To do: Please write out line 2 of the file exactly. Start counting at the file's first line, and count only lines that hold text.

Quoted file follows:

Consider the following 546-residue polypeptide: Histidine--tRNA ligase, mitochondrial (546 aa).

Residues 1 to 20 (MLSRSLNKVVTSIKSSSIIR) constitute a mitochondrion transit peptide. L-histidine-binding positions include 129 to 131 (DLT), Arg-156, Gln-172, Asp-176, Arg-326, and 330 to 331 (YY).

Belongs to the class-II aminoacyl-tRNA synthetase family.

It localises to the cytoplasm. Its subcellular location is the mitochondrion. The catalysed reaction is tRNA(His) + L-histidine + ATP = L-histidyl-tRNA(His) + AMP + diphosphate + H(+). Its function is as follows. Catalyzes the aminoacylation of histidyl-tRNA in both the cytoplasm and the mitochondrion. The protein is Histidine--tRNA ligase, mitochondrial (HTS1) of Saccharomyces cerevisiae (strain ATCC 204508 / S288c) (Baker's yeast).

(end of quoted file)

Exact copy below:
Residues 1 to 20 (MLSRSLNKVVTSIKSSSIIR) constitute a mitochondrion transit peptide. L-histidine-binding positions include 129 to 131 (DLT), Arg-156, Gln-172, Asp-176, Arg-326, and 330 to 331 (YY).